Do feelings violate Oregon discrimination laws?

Oregon Faith Report News Note:

An Ashland family with two toddlers has raised an interesting question on how far reaching Oregon anti-discrimination housing laws go.  At the center of the debate is an Ashland family with kids who are renting out a cottage behind their house.  The law says they must accept the first qualified person.   It appears that personal feelings could manifest greater problems with the law.  This comes on the heels of a local study showing discrimination occurring in Ashland.   Hannah Guzik of the Ashland Daily Tidings reports.

“..According to fair housing laws, the Campbells are required to select the first qualified renter who applies for the $600-a-month cottage, said Moloy Good, executive director of the Fair Housing Council of Oregon.”Landlords need to not discriminate,” he said. “There are no exceptions, even the ‘I had an icky feeling’ one.”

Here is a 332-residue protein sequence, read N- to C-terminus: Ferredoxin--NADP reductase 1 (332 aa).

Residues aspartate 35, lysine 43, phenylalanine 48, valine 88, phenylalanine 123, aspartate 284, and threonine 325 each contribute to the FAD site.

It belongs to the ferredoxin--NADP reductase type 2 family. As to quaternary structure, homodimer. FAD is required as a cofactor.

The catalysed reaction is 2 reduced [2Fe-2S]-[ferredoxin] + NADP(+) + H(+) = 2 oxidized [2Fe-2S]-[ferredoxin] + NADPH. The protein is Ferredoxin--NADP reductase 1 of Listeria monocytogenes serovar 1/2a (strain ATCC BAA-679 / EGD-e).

Since the results of a housing council study conducted in Ashland were announced to the public last week, many residents have expressed outrage at the high rate of discrimination cited in the study.

Mayor John Stromberg has called on residents to learn about fair housing laws and reduce discrimination in Ashland. State and federal fair housing laws prohibit discriminating against someone based on race, color, religion, sex, sexual orientation, disability, familial status, national origin, marital status and source of income.  But following fair housing laws — which do not allow landlords to handpick tenants — can, at times, be challenging, several Ashland landlords said…” Continue reading the whole article here

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